Remastering – what would you like to see next?

Remastering – what would you like to see next?

Remastering games has become a bit of a hot trend as of late, as publishers sitting on a lot of old IPs have realised that they can make a fairly good amount of money from simply updating the visuals and making sure the games work on a modern system.

It's not even much of a cash grab, as while the publishers and developers make some money off of old hat, a lot of the time fans are happy with the idea. As operating systems change and hardware standards are updated, a lot of those older games don't work correctly and they do start to look less charming than they once did. So if a version of your favourite game is re-released with updated visuals and better support for things like multiplayer and high resolutions, what's the problem?

Of course if a remastering is done poorly, people aren't so pleased and indeed, bringing back some of these classic games to large audiences can highlight some of the problems with them. Take the recent Grim Fandango HD update for example. While Double Fine did a good job with it and made it much more functional than the buggy patched version was, it did highlight how some of the mechanics of the point and click genre, the fixed camera scenes and the sheer bizarre nature of some of the puzzles, don't really hold up in a modern gaming industry.

That said, the Homeworld Remastered Collection has done very well indeed, with almost unanimous praise for the attention to detail that the developers put into it. Especially since it unified Homeworld one and two in terms of multiplayer support, creating a more cohesive community than the game had before.

It will be interesting to see if other games that aren't quite so old have such a warm reception though. The upcoming Ultimate Gears of War remastering looks pretty, but wasn't exactly a game known for its story. Similarly so, while the mechanics it brought to the table – lockable cover system, gritty brown and grey visuals – were exciting and fresh at the time, today they are very played out, so may not be so well received a second time around.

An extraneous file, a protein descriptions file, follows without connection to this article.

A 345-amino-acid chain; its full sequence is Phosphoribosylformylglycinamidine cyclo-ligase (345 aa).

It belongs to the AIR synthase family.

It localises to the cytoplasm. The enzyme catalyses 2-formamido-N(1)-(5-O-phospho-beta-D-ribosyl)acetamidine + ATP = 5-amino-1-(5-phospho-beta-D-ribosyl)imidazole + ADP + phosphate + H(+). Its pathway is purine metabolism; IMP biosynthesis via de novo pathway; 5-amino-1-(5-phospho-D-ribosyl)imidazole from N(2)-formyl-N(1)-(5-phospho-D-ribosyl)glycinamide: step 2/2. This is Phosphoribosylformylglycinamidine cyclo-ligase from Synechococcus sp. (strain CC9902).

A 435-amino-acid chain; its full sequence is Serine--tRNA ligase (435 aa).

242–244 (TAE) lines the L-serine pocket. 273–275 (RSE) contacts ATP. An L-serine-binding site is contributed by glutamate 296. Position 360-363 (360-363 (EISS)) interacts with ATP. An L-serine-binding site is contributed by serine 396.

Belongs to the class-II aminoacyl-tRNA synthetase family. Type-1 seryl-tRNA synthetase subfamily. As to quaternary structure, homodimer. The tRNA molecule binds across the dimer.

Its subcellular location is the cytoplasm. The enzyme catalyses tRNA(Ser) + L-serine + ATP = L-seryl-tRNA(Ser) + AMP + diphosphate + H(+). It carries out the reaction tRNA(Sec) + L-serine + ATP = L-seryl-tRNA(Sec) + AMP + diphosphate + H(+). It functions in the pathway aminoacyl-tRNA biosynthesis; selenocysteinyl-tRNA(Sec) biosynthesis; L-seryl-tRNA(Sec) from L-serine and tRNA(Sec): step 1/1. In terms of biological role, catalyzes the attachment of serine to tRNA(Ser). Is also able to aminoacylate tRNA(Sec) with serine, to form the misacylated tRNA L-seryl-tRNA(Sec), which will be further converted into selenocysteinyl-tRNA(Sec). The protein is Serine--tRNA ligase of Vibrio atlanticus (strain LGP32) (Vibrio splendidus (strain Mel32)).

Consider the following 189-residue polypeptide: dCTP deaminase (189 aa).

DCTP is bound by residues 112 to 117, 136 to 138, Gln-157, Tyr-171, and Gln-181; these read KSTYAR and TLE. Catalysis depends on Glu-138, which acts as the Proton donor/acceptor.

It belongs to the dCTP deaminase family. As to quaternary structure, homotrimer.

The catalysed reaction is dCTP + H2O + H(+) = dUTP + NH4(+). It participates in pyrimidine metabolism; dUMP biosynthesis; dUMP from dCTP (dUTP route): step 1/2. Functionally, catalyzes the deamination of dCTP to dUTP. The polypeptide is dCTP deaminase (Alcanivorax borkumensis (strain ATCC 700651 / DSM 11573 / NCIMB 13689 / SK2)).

The game will need to be as bug free as possible too, as the Halo: Master Chief Collection really shot itself in the foot. Despite its grandiose plan to bring together players of all Halo games into one place, the number of bugs and problems with matchmaking made it an experience that few enjoyed until well after launch day.

It will also need to not be lazy. While there are remasterings like the aforementioned Homeworld, which have redubbed audio, recreated cutscenes, remade textures and art assets – it's a huge undertaking – we have seen some, like earlier recreations of things like God of War, which just replace the textures with ones at a higher resolution. That just makes things crisper rather than "HD."

Perhaps the biggest potential for praise or aggression from gamers, is the recently announced Final Fantasy VII remake. The fact that gamers have clamoured for this since the earliest days of the PS3 – when Square unfairly teased an HD recreation of the most popular game in the series' history – puts a lot of pressure on the developers. But considering how pretty Final Fantasy games usually are, few are concerned that Square won't be able to make something that looks good.

Where the worry comes in, is that the developers are talking about tweaking certain aspects of the game; and not in a small way either. Tetsuya Nomura, the original character designer from FFVII and the person in-charge of the remake, said that he doesn't think the turn based combat system works in today's gaming world. That has concerned a lot of people, as few are fans of the recent FF XIII combat system and in-fact, many turn based RPGs still exist and perform well today.

In his defence, there are elements of the game that do need changing. The script could do with some work or at the very least given a much better translation. Hopefully they make use of the one that a fan recently released after five years of work.

Of course everyone still wants to see Cloud cross dressing in HD. That's a must. But what would you guys like to see in the Final Fantasy VII remastering?

Taking things a step further though, what games would you like to see remade for the modern age? If I could have just one game updated, it would be Micro Machines; preferably the Tournament Edition from 1996. I still play that game to this day, but if they updated the visuals and added some online multiplayer functionality, I'd be sold.